In the first three months of 2012 – more than 7,600 people died in auto accidents in the United States. This sharp increase in fatalities represents a 13.5% increase over the same period in 2011.
According to CNN, traffic officials were reluctant to speculate on any causes that led to the increased spike. However officials did note the abnormally warm winter, which meant better driving conditions for the frequently snow-stranded. While public officials are quick to point out the warm winter even government bureaucrats should know sloppy driver habits don’t change with the weather. Unmistakably drivers who text, tweet or email are more likely to cause a serious car wreck.
In a report commissioned by the U.S. Department of Transportation, texting while driving multiplies a driver’s exposure to accident by nearly 23 times that of a non-distracted driver. Studies have shown that reading or responding to a text averts the driver’s eyes an average of 4.6 seconds or the same as driving the length of a football field, blind, at 55 mph.
ASSEMBLY BILL 1536
On January 1, 2009, California banned the sending of electronic text messages while driving and imposed a $20 fine – hardly a significant deterrent for most offenders. In addition, to the already weak enforcement mechanism, recent passage of AB 1536 will further dilute efforts to curb texting behind the wheel.
The bill dubbed as the Freedom to Communicate Act, allows Californians to circumvent the anti-texting law by creating a notable exception to the state’s ban on texting and driving. Specifically, the new bill allows drivers to send texts using voice activated or hands-free systems. The exact language of the bill states that a driver may use an electronic wireless communications device “specifically designed and configured to allow voice-operated and hands-free operation to dictate, send, or listen to a text-based communication.”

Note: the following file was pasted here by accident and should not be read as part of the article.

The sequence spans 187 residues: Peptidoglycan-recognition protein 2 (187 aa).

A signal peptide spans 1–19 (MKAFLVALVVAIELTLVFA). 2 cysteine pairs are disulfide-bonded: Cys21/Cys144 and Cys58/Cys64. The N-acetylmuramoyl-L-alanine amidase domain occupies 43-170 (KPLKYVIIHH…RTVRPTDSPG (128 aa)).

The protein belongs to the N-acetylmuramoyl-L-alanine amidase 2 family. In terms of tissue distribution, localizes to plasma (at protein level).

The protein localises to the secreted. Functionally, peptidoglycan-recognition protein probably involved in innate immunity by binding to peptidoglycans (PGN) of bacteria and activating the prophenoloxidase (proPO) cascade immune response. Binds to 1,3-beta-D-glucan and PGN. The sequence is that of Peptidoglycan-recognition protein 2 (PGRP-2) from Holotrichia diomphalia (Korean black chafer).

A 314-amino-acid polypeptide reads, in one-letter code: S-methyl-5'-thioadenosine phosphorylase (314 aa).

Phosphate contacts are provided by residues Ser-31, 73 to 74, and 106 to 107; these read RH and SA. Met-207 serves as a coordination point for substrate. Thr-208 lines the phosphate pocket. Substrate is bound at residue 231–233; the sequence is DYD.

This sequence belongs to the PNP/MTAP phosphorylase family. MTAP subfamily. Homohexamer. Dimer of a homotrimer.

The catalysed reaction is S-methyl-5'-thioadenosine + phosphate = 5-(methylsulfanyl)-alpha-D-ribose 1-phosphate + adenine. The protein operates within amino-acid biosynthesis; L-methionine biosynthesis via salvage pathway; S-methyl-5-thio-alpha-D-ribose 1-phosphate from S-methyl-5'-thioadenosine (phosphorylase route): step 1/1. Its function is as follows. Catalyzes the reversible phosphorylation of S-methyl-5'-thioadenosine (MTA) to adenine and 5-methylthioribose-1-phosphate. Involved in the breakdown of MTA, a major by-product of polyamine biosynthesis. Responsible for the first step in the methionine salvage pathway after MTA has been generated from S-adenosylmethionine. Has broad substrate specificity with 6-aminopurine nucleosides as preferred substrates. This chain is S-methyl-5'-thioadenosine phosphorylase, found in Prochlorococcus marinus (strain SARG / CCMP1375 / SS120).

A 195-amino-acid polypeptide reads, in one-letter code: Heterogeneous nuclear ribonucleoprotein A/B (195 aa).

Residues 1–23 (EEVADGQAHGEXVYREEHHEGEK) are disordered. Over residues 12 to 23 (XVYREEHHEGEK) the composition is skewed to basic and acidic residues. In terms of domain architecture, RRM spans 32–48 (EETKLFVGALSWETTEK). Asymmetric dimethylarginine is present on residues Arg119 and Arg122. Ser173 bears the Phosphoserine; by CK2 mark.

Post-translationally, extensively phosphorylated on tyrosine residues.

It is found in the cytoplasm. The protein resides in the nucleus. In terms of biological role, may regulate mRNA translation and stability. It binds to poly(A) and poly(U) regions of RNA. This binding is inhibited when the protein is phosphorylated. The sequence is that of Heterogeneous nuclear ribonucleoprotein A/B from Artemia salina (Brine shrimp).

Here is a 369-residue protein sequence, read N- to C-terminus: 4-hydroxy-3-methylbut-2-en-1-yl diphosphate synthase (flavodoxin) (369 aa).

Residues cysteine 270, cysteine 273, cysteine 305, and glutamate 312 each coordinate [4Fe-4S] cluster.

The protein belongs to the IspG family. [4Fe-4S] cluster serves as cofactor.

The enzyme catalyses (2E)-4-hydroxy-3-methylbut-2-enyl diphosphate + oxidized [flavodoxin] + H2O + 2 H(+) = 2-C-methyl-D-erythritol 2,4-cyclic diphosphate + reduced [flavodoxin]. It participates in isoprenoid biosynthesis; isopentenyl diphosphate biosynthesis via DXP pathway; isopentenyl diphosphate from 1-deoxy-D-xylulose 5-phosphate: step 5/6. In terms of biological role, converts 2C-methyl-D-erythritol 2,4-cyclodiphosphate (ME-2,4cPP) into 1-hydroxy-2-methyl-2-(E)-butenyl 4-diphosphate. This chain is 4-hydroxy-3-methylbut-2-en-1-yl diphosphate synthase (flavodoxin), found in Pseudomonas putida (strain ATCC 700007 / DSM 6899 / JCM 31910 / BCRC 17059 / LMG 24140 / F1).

While this eliminates much of the legal hurdles for hands-free systems such as Ford’s Sync, still there remains much ambiguity for mobile providers. In particular, the bill doesn’t specify what devices are covered and it’s unclear whether it’s legal for the driver to touch their smart phone to activate the speech to text functionality, e.g., iPhone with Siri.
Despite this glaringly obvious uncertainty in enforcement the new law is scheduled to go into effect on January 1, 2013.
Published August 18, 2012